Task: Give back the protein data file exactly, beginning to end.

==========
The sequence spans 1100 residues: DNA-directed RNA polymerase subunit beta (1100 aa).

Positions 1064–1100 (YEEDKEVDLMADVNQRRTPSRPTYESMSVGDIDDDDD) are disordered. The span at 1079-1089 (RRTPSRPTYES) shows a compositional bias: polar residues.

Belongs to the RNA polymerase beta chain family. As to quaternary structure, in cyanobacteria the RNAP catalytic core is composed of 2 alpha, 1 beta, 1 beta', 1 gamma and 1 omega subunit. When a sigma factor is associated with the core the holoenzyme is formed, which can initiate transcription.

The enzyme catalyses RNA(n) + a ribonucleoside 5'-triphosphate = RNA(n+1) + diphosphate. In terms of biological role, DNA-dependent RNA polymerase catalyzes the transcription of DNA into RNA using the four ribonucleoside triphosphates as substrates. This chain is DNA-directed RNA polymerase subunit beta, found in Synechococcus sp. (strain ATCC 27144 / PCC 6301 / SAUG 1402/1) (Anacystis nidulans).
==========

The sequence spans 1100 residues: DNA-directed RNA polymerase subunit beta (1100 aa).

Positions 1064–1100 (YEEDKEVDLMADVNQRRTPSRPTYESMSVGDIDDDDD) are disordered. The span at 1079-1089 (RRTPSRPTYES) shows a compositional bias: polar residues.

Belongs to the RNA polymerase beta chain family. As to quaternary structure, in cyanobacteria the RNAP catalytic core is composed of 2 alpha, 1 beta, 1 beta', 1 gamma and 1 omega subunit. When a sigma factor is associated with the core the holoenzyme is formed, which can initiate transcription.

The enzyme catalyses RNA(n) + a ribonucleoside 5'-triphosphate = RNA(n+1) + diphosphate. In terms of biological role, DNA-dependent RNA polymerase catalyzes the transcription of DNA into RNA using the four ribonucleoside triphosphates as substrates. This chain is DNA-directed RNA polymerase subunit beta, found in Synechococcus sp. (strain ATCC 27144 / PCC 6301 / SAUG 1402/1) (Anacystis nidulans).